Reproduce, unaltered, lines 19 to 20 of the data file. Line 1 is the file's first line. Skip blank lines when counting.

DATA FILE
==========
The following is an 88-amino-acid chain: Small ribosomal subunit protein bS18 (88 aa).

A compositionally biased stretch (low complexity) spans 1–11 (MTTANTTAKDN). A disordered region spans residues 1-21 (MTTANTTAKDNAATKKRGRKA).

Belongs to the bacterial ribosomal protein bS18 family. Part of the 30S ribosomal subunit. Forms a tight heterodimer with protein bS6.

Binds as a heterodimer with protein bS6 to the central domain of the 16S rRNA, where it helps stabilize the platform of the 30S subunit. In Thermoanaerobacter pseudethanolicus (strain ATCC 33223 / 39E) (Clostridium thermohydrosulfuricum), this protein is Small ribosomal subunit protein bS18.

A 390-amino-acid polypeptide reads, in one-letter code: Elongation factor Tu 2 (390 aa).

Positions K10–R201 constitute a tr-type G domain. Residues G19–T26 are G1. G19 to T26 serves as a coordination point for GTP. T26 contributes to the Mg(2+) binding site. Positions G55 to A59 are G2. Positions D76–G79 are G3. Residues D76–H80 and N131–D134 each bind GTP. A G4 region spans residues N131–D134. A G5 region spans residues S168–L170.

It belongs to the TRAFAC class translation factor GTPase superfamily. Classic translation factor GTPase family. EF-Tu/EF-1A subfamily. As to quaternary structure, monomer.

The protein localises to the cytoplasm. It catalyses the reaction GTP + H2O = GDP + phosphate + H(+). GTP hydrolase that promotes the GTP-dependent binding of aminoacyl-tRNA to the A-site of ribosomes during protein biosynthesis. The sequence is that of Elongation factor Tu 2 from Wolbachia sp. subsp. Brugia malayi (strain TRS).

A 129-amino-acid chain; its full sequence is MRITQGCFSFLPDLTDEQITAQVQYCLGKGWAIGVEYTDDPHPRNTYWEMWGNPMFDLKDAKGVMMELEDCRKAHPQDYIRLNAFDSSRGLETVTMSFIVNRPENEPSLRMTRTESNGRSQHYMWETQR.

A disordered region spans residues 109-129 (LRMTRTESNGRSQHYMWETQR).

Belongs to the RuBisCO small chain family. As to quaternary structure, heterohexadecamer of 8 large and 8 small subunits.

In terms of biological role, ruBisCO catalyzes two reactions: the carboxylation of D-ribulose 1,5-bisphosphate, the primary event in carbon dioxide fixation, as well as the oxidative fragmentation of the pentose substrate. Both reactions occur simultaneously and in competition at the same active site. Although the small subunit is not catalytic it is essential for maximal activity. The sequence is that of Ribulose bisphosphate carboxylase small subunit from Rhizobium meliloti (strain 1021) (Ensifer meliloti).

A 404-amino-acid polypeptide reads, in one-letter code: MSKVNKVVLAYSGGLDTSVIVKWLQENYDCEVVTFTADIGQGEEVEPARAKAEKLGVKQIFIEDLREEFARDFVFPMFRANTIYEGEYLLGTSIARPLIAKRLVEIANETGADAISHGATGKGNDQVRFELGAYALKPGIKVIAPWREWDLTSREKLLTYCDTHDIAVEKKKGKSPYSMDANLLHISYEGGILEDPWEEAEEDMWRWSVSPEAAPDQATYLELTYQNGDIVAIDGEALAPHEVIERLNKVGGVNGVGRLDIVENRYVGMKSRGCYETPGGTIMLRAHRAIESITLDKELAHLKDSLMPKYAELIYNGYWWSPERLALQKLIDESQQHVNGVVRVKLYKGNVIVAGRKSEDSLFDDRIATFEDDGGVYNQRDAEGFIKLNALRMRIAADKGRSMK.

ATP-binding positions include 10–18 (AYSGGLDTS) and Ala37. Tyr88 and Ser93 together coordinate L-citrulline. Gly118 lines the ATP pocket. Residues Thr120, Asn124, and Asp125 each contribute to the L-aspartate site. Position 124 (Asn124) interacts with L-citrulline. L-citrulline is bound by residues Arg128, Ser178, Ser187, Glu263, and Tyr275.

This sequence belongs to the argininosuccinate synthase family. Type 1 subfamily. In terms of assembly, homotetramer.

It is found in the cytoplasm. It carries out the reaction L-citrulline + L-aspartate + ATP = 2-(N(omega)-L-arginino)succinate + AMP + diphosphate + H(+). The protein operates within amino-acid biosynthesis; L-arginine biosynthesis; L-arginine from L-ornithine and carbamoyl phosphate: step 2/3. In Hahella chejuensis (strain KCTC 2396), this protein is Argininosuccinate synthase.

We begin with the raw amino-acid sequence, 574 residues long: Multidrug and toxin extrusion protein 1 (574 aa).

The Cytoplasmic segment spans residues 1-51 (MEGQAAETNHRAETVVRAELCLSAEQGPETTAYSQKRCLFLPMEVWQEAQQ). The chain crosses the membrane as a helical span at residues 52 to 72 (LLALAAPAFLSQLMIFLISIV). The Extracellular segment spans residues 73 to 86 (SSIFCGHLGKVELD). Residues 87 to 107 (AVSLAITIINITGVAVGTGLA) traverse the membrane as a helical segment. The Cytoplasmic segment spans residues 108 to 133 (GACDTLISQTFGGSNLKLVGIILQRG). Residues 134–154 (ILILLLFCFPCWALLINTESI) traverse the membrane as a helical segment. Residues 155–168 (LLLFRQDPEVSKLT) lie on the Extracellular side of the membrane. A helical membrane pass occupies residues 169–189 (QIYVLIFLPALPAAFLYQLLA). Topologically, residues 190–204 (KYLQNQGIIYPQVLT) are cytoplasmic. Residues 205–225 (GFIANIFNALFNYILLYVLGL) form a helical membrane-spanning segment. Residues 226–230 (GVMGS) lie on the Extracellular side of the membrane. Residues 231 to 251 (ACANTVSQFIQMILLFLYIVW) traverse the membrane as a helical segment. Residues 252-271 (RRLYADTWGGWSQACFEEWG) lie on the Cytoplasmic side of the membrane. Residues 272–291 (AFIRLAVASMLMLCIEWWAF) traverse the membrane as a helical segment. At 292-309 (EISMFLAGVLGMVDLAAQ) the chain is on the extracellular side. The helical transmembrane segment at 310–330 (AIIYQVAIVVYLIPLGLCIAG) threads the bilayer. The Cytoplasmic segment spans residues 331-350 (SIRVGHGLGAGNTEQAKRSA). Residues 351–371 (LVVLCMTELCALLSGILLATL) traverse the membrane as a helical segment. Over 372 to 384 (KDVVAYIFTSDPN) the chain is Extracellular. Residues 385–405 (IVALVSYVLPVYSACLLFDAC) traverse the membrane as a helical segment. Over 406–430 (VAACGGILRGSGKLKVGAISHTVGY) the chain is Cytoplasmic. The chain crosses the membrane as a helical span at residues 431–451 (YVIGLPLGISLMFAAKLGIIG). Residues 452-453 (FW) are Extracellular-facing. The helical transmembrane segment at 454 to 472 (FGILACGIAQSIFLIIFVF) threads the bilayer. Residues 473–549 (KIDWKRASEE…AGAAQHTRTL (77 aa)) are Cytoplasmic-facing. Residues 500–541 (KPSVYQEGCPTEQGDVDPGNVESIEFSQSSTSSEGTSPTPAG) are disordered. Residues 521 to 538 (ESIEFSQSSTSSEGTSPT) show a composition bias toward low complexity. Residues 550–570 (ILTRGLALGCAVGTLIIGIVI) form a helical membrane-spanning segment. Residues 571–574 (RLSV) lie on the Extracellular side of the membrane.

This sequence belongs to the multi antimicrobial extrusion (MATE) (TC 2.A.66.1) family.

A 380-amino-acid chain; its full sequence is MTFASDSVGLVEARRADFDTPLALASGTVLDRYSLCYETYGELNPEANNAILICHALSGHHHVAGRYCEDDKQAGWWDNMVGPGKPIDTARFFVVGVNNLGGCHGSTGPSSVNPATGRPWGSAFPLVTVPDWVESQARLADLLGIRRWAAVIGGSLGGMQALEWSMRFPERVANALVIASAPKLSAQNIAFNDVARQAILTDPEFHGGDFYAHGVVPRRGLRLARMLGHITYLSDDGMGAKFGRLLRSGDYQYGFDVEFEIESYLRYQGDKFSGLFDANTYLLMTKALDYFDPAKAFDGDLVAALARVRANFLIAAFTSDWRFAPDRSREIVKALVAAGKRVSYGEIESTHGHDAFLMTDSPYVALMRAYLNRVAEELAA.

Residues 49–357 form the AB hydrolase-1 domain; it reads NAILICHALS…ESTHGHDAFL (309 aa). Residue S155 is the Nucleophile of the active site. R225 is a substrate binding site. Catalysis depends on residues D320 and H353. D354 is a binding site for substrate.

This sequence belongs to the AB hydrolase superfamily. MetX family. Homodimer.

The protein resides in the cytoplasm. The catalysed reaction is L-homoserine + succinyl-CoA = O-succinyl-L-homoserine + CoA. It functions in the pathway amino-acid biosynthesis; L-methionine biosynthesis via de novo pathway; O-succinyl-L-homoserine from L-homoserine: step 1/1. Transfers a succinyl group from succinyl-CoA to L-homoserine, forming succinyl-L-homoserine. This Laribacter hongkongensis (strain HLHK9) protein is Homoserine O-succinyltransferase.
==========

This sequence belongs to the multi antimicrobial extrusion (MATE) (TC 2.A.66.1) family.

A 380-amino-acid chain; its full sequence is MTFASDSVGLVEARRADFDTPLALASGTVLDRYSLCYETYGELNPEANNAILICHALSGHHHVAGRYCEDDKQAGWWDNMVGPGKPIDTARFFVVGVNNLGGCHGSTGPSSVNPATGRPWGSAFPLVTVPDWVESQARLADLLGIRRWAAVIGGSLGGMQALEWSMRFPERVANALVIASAPKLSAQNIAFNDVARQAILTDPEFHGGDFYAHGVVPRRGLRLARMLGHITYLSDDGMGAKFGRLLRSGDYQYGFDVEFEIESYLRYQGDKFSGLFDANTYLLMTKALDYFDPAKAFDGDLVAALARVRANFLIAAFTSDWRFAPDRSREIVKALVAAGKRVSYGEIESTHGHDAFLMTDSPYVALMRAYLNRVAEELAA.